At the time of making the invention the person skilled in the art would have dismissed the elimination of an air- bleed as being unworkable and even now it was not wholly clear how the invention functioned. Nevertheless, it was associated with significant advantages, including shorter milking times and higher yields, and had been the subject of numerous major and prestigious merit awards.

Reasons for the Decision

1. The appeal complies with the requirements of Article 106 to 108 and Rule 64 EPC. It is therefore admissible.

2. Formal allowability of the amended documents (main request)

Claims 1 and 2 have essentially the same technical content as the corresponding originally filed claims.

Figures 2 and 3 of the original application documents together with the corresponding description and claims directed to this subject-matter have been deleted (this subject-matter now forms the basis of a divisional application) and been replaced by new Figures 2 and 3 and corresponding description derived from GB-B-2 057 845. This document was referred to in the original disclosure with the statement that the clawpiece (as shown in new Figures 2 and 3) would be eminently suitable for use in the present invention. In view of this the Board shares the opinion of the Examining Division that no objection can be seen to the incorporation of these Figures and description into the present application.

There are therefore no objections to the present application documents under Article 123(2) EPC.

3. Technological background to the invention

The basic components of automatic milking apparatus, at least as far as the present invention is concerned, are a cluster of four teat cups including a clawpiece, a suction pump and a pulsator.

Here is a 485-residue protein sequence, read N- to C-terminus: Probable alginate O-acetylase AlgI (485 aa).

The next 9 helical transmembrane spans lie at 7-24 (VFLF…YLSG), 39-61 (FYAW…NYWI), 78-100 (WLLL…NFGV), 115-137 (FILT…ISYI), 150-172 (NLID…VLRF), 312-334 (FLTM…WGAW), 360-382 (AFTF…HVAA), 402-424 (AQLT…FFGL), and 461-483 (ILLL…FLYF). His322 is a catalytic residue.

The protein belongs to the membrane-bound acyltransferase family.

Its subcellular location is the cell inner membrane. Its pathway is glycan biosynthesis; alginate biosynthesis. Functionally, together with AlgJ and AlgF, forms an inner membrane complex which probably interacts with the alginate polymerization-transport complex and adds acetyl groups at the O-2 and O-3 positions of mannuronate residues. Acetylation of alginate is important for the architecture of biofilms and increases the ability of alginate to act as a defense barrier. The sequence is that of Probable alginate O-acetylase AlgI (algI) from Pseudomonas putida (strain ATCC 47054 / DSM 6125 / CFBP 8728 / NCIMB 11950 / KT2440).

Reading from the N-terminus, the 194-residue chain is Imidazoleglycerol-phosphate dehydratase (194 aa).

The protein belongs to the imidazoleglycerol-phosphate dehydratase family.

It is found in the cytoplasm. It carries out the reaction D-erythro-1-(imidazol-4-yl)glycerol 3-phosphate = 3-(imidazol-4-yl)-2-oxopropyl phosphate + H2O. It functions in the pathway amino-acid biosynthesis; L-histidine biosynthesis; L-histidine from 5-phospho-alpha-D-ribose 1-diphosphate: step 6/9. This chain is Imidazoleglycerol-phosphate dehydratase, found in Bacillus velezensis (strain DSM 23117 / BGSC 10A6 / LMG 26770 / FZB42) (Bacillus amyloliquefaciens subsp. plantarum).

Each teat cup comprises a rigid outer casing containing a flexible liner which fits over one of the cow's teats. A pressure of approximately 50 kPa below atmosphere is continuously applied to the core space enclosed by the liner. Apart from encouraging a flow of milk into the core space, this negative pressure is also effective to clamp the flexible liner onto the teat.

The pressure applied to the annular space (pulsation chamber) between the liner and the rigid casing alternates, however, between 50 kPa below atmosphere and atmosphere thanks to the action of the pulsator. At the first of these values, there is zero pressure differential across the liner and milk is sucked from the teat into the core space. This milk passes down a flexible tube into one of the four tubular inlets projecting from the interior volume of a special junction unit called a "clawpiece". From there the milk is drawn down through an outlet to an appropriate receptacle or pipeline. With atmospheric pressure in the pulsation chamber the liner collapses completely onto the teat and closes beneath it. The other three inlets of the clawpiece are connected to similar teat cups and thence to the other teats of the cow's udder.

In operation of the cluster, the passage of milk from the teats is intermittent. Thus in a complete pulsation cycle, as the pulsation chamber is re-evacuated from the completely collapsed condition the liner in contact with the teat widens and the size of the teat sinus increases. Simultaneously the liner begins to open beneath the teat and, when sufficiently open, milk starts to flow through the teat. Continued opening of the liner follows until the liner is fully open. Milk begins flowing from the teat when the liner is about half open and continues until the liner is about half closed. As the liner closes, milk flow ceases before complete collapse beneath the teat, cessation of milk flow being caused not by the liner cutting off the vacuum to the end of the teat but by the force exerted by the closing liner on the teat. The cycle then repeats, the next flow of milk beginning when the liner is again about half open.